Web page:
It's quite amazing what you find when you start coloring outside the lines. Or, as my teacher was fond of saying: "Open mind, joyful training." Now there's a principle!

Sunday, November 11, 2012

Fifth principle...in no particular order

"In Goju-ryu katas, entry techniques and controlling techniques are followed by finishing techniques, but the finishing technique may sometimes only be tacked on to the second combination or sequence."

The bridging technique in the
opening sequence in Seipai.
Goju kata analysis can be confusing--that is, analysis that considers the structure of kata. Individual techniques can occur in kata without repetition, as in the opening of Seipai kata. These are fairly clear, but one must still recognize the sequence or combination--that is, the opening with the "uke," the controlling or bridging technique, and the finishing technique. The opening in Seipai is the initial move stepping back into horse stance with the sweeping, circular arm movement--the left hand blocks, while the right hand attacks. The controlling or bridging technique is the step with the hands together. And the finishing technique is the drop into horse stance again with the hands brought into the chest and the right elbow out.

The opening technique of the
 second hammer-fist in Saifa.
But techniques can also occur in pairs, and these sequences may be a little harder to see. These are techniques that are repeated on the right side and the left side, or against a right attack and again against a left attack. This is shown in the sweep and overhead or standing hammer-fist attack in Saifa. It is first shown against a right attack and then against a left attack. The opening is a block and hammer-fist attack by the defender, followed by a grab and upper-cut. The controlling and finishing techniques are only tacked on to the second (left) hammer-fist and upper-cut sequence.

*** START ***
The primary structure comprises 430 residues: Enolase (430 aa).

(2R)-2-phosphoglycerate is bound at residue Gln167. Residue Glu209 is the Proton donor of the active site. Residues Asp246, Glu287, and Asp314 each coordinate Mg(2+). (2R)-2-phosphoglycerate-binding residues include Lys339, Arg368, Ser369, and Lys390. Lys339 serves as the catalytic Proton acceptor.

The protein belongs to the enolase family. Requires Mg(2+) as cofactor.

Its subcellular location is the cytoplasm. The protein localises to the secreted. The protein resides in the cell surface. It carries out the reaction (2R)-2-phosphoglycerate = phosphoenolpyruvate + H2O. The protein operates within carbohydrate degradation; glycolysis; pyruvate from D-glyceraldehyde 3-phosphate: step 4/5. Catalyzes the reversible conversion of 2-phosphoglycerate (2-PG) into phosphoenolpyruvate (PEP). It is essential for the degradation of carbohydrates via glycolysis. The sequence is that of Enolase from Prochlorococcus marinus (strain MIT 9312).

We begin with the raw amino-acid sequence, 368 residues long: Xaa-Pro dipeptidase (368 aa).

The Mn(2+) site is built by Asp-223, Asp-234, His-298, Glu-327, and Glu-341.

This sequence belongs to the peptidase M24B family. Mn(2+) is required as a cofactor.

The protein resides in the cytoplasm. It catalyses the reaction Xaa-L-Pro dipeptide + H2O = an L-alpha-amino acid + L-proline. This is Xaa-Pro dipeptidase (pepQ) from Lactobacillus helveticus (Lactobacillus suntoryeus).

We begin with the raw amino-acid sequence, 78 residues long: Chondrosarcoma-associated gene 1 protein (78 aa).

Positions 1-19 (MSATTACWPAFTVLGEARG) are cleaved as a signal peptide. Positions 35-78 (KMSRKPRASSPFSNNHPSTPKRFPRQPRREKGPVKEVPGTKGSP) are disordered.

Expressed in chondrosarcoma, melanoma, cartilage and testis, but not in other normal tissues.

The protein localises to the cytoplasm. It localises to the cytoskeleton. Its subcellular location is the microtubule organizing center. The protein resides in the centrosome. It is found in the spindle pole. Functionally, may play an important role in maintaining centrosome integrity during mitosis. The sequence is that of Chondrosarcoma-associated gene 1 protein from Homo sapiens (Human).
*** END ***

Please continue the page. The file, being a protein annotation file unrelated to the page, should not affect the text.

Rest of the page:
The finishing technique of the
opening threesome of
Seiunchin kata.
To make it more confusing, techniques also occur as threes--that is, they are done first on one side, then on the other, and then repeated once again as they were done initially. These threesomes, however, occur, for the most part, at the beginning of katas, showing a kind of basic technique that may be explored in the rest of the kata (though there is a threesome in Kururunfa and Suparinpei). This is done in most of the Goju-ryu katas. However, to further confuse any analysis of kata structure, this sort of threesome repetition also shows some variation (a curious note that may argue for a variety of sources or kata creators over a long period of time). Saifa kata and Seiunchin kata both show threesome repetitions at the beginning, but Saifa's repetitions seem to be complete in themselves, whereas the opening techniques of Seiunchin have a single finishing technique tacked on only after the third repetition of the opening sequence.

And we see repetitions of four of the same techniques in Shisochin and Suparinpei, which leads to the question of why one needs any repetition at all. If kata is a means of preserving and remembering technique--which I believe it is--then why does one need any repetition at all, whether it's two times, three times, or four times? Obviously one can take a technique out of kata and practice it on either side. Kata should not be viewed as a means of practicing or perfecting a technique. If that were the case, every time we did kata there would be some techniques we would only be doing once!

In any case, kata does have structure, and once one sees this structure the analysis of individual techniques and an understanding of bunkai becomes a lot clearer.